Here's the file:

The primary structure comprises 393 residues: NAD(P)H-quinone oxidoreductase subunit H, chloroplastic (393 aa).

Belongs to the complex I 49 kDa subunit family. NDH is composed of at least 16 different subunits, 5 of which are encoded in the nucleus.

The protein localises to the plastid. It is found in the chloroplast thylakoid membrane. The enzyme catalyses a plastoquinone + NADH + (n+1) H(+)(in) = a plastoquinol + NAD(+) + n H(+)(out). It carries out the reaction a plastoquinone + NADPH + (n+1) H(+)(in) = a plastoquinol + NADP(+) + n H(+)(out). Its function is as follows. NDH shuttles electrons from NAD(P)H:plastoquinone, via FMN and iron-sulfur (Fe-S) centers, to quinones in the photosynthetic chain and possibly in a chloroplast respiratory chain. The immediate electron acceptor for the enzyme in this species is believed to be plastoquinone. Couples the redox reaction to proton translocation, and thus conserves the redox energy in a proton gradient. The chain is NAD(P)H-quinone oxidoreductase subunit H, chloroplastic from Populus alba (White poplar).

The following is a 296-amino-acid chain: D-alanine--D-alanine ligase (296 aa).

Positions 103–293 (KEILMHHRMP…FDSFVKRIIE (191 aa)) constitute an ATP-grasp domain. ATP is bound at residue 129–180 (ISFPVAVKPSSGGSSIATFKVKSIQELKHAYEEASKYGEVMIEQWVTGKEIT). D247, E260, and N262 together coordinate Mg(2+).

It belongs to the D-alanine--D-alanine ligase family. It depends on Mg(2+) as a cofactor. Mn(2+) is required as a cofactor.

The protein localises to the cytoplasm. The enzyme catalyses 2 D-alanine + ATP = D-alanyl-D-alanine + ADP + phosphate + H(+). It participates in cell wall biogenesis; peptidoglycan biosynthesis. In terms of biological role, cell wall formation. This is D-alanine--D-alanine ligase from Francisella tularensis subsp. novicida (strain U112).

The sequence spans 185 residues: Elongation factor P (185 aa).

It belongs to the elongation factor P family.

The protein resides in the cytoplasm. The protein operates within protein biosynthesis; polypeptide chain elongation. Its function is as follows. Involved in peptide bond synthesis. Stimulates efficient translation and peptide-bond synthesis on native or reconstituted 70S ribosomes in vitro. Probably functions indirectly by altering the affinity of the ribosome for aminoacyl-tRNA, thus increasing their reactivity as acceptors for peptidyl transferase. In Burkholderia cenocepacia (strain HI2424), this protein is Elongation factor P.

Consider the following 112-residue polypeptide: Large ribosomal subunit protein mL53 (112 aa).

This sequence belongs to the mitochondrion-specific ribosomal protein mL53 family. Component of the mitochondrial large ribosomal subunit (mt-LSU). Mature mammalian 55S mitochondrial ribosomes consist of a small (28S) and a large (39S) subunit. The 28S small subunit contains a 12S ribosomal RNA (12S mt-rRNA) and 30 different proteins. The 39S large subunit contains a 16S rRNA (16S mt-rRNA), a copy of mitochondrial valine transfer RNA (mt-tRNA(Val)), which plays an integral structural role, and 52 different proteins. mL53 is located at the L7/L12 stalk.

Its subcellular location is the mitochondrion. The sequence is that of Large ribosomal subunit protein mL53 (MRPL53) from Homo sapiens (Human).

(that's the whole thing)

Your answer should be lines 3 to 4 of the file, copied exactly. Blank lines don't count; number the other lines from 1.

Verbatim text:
The protein localises to the plastid. It is found in the chloroplast thylakoid membrane. The enzyme catalyses a plastoquinone + NADH + (n+1) H(+)(in) = a plastoquinol + NAD(+) + n H(+)(out). It carries out the reaction a plastoquinone + NADPH + (n+1) H(+)(in) = a plastoquinol + NADP(+) + n H(+)(out). Its function is as follows. NDH shuttles electrons from NAD(P)H:plastoquinone, via FMN and iron-sulfur (Fe-S) centers, to quinones in the photosynthetic chain and possibly in a chloroplast respiratory chain. The immediate electron acceptor for the enzyme in this species is believed to be plastoquinone. Couples the redox reaction to proton translocation, and thus conserves the redox energy in a proton gradient. The chain is NAD(P)H-quinone oxidoreductase subunit H, chloroplastic from Populus alba (White poplar).

The following is a 296-amino-acid chain: D-alanine--D-alanine ligase (296 aa).